Why did The ARF call this year’s conference succeeding in the new normal? How different is this year’s industry agenda from prior years or are we talking about the same stuff? The ARF annual conference agendas can be thought of as a chronicler of what the pressing issues are to the marketing and media communities. Because we keep all of our old brochures, I was able to look at the 1995 program. Here is a list of fifteen critical topics today that the industry wasn’t talking about at the ARF conference 15 years ago.
1. Mobile. Not mentioned in 1995 because it wasn’t thought of as an advertising or entertainment medium. Now mobile is at the top of everyone’s list to understand and measure better.
2. Set top box data. A compelling opportunity to get the granularity needed for media properties on the long-tail
3. Social media. Nuff said
4. The human. In 1995, we were focused on the consumer. As Stan Stanunathan from Coca-Cola says, when you focus on consumers you get incremental ideas. When you focus on humans you get breakthroughs.
5. Listening. Not a term the research community was using. Today it is central to generating future-focused insights and there were numerous presentations that leveraged the concept of listening.
6. Insights. In the 1995 brochure the word “insights” appeared only 4 times while the word “research” appeared 179 times. In 1995, we were still focused on the activities and craft of research.
7. Storytelling. This was the agency domain and only recently became a part of research impact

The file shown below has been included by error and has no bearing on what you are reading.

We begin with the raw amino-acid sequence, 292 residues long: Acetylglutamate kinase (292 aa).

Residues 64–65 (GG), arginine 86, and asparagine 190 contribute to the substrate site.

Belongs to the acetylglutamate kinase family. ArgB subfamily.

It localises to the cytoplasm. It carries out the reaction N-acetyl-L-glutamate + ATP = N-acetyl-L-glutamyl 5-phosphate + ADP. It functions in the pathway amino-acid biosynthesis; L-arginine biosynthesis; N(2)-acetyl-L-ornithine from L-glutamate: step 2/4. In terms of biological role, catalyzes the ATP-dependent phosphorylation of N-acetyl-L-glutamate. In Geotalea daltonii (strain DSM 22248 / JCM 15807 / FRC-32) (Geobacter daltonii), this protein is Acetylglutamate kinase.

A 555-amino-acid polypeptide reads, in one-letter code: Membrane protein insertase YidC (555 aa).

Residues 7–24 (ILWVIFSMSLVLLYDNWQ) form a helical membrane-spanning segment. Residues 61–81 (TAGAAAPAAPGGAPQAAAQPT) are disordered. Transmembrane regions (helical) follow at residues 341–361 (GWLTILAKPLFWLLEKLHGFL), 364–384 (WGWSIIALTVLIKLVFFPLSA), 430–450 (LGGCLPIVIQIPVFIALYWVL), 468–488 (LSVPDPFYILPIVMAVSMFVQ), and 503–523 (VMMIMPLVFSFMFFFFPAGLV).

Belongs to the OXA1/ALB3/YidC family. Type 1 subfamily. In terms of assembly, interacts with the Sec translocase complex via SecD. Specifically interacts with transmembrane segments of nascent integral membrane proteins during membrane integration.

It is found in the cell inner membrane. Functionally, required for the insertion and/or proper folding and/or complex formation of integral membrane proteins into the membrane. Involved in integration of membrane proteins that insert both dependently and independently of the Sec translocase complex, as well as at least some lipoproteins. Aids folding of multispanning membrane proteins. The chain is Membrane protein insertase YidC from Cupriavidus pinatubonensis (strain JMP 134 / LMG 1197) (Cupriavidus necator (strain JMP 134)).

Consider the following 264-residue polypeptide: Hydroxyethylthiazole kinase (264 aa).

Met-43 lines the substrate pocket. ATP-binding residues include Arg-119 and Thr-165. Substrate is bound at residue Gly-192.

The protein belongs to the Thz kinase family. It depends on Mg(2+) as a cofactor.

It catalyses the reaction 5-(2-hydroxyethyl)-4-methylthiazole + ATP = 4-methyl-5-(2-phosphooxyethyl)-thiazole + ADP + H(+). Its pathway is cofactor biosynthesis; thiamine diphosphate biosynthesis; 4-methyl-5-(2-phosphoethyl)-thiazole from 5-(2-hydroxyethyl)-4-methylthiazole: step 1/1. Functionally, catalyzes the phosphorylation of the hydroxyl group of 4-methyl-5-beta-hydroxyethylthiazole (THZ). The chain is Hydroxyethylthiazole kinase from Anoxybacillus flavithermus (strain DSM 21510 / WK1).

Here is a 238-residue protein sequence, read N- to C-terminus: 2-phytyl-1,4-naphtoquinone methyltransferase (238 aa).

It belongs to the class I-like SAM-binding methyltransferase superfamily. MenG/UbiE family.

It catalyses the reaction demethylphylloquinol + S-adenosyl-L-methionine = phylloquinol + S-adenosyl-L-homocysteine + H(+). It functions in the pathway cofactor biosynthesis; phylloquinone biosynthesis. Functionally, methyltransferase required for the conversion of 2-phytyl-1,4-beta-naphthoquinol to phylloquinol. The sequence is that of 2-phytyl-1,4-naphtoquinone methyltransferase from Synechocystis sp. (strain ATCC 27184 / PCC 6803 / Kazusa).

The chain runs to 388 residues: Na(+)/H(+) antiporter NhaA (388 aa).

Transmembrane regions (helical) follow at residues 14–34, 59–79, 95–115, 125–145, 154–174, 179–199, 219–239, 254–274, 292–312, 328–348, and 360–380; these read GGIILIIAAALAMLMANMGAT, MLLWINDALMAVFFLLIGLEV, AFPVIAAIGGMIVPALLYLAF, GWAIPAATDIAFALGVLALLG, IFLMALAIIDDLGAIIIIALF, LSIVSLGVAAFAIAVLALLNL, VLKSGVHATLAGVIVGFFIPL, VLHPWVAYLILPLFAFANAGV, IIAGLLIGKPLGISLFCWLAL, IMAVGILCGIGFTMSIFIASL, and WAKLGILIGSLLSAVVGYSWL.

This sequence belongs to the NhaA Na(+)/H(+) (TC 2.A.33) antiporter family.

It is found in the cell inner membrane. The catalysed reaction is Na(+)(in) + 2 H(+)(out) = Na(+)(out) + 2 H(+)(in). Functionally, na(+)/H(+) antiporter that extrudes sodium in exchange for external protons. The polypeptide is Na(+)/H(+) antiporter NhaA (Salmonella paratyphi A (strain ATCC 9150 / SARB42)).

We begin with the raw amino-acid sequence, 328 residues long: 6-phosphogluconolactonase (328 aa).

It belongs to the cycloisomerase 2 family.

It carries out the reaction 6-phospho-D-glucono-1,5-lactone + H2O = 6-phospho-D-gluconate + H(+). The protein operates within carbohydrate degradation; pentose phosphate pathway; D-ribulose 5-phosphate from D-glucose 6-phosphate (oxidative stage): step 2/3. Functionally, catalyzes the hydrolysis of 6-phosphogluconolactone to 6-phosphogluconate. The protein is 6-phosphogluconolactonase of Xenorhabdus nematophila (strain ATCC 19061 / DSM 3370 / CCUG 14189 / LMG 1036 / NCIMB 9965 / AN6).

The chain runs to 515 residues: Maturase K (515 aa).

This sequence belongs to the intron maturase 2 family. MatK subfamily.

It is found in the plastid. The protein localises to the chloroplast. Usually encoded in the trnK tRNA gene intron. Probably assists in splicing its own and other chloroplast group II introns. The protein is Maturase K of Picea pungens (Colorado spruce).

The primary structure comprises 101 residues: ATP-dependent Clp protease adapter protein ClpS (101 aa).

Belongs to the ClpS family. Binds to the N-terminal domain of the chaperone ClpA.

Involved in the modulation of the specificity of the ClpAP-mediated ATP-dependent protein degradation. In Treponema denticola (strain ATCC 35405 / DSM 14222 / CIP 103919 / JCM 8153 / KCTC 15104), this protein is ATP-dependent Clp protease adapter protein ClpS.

8. Sub-conscious mind. Especially on the biometrics panel, the idea that certain feelings, reactions, etc. are simply not accessible via the conscious mind. How do people make decisions? The model of the rational consumer has been forever overthrown.
9. Shopper. Shopper insights and shopper marketing are important parts of driving brand growth. They weren’t talked about at an advertising research event 15 years ago.
10. Long-tail. Amazon was just being founded in 1995 and before that, physical stores had limits to the choice they could offer. Unlimited choice via online retailers and media has created a level of market fragmentation never before seen.
11. Online research data quality. Online research didn’t really exist in 1995. Online research is such a dominant mode that the quality of the data must be beyond question.
12. We research. In 1995, each respondent was still a separate entity and not encouraged or even allowed to talk with anyone else. Now, firms are attempting to capture the dynamics of social interaction on individual choice in both quantitative research and communities.
13. Online and mobile video. Barely touched on in 1995 but now is a major force that every TV network needs to integrate into a 360 experience with their media properties. At first thought to be a threat to TV, now online and mobile video are thought to actually enhance engagement with the media property and increase TV viewing.
14. Multicultural is the new mainstream. We WERE talking in 1995 about how to conduct valid research among Hispanics but now it is mission critical. Non-Hispanic whites will be the minority in the US in 30 years and this has already happened in a number of major markets.
15. New business giants have emerged since 1995 that have changed the way people live their lives. The list includes: Google, Facebook, Twitter, My Space, LinkedIn, Flickr, Apple iTunes/iPhone/iPad/stores, Hulu, Youtube, Foursquare, Huffington Post, Techcrunch, Zappos, Fox News, Skype, Wikipedia, Firefox, DirecTV, Tivo, XM radio, NetFlix, Pandora.
Our lives are forever changed and are forever changing…truly there is a constantly changing new normal where the past is less and less predictive of the future. Marketers must use new approaches and adopt a new corporate culture to become fast-learning organizations, or they will find their opportunities in the new normal defined by a future that is not of their own making. Please take a minute to look at the video the ARF prepared, with the help of Thinktopia, entitled, “Inspiring Better Brands”.